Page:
Opinion: Bobby Knight wasn't a teddy bear
Bobby Knight was no teddy bear.
The famed coach of the Indiana Hoosiers and USA Olympic men's basketball team died this week at the age of 83. He won 902 NCAA basketball games with his teams, a record at the time; a dozen Coach of the Year awards, 11 Big Ten championships; three NCAA championships; and an Olympic Gold Medal.
Bobby Knight also once threw a chair across the court during a game to protest a foul call. He was charged with assaulting a police officer in Puerto Rico, while coaching the US team at the Pan American Games. He was known to grab his players by the jersey and yell into their faces when he thought they let him down. He seized one player, Neil Reed, by his throat at practice, and later twisted the arm of a student he passed on campus who did not call him "Mr. Knight."
Indiana University canceled Mr. Knight's contract after that — after 29 years.
Bobby Knight also insisted his players attend classes. Most of them graduated, in contrast to the "one and done" that's customary at top basketball schools now. He didn't bend rules to recruit promising high school stars to his school, was generous with charities, and wrote hand-written notes to fans.
He also — and you can hear how "alsos" begin to add up — made a cruel, stupid remark about sexual assault in a television interview. One of his former championship players, Todd Jadlow, wrote that Knight broke a clipboard over his head, grabbed his waist so hard he left bruises, and once squeezed his groin during a timeout.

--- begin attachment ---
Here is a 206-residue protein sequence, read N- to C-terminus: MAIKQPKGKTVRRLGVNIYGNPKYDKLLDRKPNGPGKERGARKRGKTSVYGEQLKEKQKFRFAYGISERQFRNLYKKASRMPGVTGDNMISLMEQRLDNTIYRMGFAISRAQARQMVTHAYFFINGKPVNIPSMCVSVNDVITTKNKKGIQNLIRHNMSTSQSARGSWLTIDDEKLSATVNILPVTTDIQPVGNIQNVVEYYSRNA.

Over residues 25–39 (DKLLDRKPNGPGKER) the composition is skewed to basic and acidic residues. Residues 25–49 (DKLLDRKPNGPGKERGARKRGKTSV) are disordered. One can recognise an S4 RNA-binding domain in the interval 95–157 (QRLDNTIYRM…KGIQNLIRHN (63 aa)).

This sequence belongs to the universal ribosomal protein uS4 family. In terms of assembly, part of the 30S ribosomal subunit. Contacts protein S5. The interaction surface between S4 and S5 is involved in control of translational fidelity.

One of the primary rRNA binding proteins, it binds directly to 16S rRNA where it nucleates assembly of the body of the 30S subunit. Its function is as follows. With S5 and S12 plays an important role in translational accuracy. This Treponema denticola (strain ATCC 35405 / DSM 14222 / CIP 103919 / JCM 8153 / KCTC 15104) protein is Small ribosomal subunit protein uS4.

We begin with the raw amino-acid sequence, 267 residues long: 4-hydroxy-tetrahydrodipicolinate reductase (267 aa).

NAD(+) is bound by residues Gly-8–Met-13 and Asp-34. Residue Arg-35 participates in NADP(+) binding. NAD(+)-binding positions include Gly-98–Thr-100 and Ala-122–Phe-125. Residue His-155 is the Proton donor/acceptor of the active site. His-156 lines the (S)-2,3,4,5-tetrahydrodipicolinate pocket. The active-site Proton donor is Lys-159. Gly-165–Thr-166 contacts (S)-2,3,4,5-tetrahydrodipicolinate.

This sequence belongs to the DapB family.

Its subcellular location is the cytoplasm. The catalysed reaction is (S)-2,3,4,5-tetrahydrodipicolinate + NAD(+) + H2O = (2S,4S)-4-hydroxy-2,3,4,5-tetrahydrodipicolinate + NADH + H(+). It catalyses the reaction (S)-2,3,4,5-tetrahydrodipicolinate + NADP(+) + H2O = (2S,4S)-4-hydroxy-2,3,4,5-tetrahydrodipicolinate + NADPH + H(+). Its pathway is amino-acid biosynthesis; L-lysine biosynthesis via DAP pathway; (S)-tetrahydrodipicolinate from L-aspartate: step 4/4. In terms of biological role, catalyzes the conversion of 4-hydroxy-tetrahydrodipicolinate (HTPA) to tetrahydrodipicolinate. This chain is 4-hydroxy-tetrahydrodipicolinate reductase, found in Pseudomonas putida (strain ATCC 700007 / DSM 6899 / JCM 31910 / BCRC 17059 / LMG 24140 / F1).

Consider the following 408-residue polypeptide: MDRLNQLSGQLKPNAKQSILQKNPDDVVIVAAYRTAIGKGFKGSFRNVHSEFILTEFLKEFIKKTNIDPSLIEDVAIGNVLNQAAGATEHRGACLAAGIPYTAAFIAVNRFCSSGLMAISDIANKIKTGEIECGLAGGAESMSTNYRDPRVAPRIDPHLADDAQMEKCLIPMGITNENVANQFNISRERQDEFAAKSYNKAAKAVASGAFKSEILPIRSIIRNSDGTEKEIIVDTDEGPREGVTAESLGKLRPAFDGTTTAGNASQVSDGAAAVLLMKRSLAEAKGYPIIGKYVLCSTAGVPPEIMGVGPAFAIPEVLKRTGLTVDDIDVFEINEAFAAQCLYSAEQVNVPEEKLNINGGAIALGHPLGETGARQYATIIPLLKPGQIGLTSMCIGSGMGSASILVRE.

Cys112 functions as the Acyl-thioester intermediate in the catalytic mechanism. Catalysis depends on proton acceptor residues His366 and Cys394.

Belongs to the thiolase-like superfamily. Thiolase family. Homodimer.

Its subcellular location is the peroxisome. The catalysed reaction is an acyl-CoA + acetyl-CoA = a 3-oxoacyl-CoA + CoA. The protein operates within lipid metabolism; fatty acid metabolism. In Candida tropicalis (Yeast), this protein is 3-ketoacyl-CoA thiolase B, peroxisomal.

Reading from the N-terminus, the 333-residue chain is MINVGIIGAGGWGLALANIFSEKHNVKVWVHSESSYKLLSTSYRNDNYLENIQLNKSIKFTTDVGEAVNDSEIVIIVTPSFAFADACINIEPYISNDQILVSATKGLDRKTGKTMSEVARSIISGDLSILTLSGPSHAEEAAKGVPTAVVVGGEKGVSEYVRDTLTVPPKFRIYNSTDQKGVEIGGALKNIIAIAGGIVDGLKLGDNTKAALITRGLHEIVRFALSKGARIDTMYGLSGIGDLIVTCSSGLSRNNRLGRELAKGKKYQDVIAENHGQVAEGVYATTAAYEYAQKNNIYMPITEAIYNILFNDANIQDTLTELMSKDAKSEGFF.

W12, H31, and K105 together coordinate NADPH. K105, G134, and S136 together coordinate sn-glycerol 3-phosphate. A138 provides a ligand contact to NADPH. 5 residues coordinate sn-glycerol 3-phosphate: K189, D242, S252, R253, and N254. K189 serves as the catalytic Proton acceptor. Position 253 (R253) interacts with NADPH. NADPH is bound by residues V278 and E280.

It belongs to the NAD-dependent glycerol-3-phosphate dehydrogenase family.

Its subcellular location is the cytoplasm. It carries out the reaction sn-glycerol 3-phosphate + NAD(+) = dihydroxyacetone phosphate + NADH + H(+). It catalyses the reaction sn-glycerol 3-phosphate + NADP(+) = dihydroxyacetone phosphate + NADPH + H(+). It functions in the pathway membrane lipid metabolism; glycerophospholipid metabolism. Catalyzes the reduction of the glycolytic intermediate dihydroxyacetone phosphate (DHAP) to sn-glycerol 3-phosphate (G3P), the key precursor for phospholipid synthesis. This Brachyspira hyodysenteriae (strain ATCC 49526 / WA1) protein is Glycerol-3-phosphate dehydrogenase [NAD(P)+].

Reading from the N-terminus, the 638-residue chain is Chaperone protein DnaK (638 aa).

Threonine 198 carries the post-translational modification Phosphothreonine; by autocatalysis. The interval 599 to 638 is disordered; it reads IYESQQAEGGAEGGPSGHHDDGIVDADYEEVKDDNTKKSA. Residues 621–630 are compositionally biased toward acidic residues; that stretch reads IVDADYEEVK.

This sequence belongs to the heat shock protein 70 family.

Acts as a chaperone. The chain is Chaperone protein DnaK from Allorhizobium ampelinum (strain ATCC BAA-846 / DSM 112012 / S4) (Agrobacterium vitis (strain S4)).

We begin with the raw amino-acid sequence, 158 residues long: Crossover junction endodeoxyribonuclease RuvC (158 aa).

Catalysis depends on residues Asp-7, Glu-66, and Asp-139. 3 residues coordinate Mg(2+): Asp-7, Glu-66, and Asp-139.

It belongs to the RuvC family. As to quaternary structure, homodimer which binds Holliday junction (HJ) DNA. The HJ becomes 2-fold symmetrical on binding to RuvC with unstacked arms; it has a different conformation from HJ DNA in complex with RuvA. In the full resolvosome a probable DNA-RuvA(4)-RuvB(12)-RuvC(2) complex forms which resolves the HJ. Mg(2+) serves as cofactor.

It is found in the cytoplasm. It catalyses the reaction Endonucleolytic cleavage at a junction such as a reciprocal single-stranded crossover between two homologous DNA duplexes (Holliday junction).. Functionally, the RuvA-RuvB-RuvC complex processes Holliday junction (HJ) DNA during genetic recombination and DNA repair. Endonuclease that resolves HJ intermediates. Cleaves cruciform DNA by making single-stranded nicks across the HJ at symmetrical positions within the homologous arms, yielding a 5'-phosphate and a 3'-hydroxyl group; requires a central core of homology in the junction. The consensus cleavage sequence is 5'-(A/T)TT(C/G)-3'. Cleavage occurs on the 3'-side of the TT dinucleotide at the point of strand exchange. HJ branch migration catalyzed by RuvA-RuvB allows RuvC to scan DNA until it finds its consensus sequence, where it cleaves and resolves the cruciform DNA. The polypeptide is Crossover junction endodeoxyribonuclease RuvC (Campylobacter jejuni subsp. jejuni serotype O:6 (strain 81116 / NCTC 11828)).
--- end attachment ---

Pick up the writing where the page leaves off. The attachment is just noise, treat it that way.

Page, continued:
Bobby Knight could be difficult to quote because he was notably profane. But he also once reflected on sportswriters by saying, "All of us learn to write in the 2nd grade. Most of us go on to greater things." I have quoted that line at a lot of literary festivals. It gets huge applause, especially from writers.
He was smart, energetic, and creative about the game of basketball. Many great players and coaches and fans speak of him with affection and respect.
But Bobby Knight didn't fulminate and fling around chairs because he was anxious to make some advance in the fight against a deadly disease, or for the survival of an embattled nation, but to win a basketball game. And he won plenty. But you might wonder if he couldn't have done that without the threats, the bullying, the tossing of chairs and grabbing the throats of athletes who gave their all to play well for him.
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